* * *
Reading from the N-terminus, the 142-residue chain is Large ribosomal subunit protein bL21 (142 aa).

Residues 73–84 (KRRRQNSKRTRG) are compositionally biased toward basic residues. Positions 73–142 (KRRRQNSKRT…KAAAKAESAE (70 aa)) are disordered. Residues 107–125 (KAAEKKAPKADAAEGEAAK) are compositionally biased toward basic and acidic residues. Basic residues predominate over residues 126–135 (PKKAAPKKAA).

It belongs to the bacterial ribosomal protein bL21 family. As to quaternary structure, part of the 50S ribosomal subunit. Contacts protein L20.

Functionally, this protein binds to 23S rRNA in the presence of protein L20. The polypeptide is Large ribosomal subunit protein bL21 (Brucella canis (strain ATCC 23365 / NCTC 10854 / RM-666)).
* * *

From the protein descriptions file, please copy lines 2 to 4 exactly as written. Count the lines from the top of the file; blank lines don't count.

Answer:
Residues 73–84 (KRRRQNSKRTRG) are compositionally biased toward basic residues. Positions 73–142 (KRRRQNSKRT…KAAAKAESAE (70 aa)) are disordered. Residues 107–125 (KAAEKKAPKADAAEGEAAK) are compositionally biased toward basic and acidic residues. Basic residues predominate over residues 126–135 (PKKAAPKKAA).

It belongs to the bacterial ribosomal protein bL21 family. As to quaternary structure, part of the 50S ribosomal subunit. Contacts protein L20.

Functionally, this protein binds to 23S rRNA in the presence of protein L20. The polypeptide is Large ribosomal subunit protein bL21 (Brucella canis (strain ATCC 23365 / NCTC 10854 / RM-666)).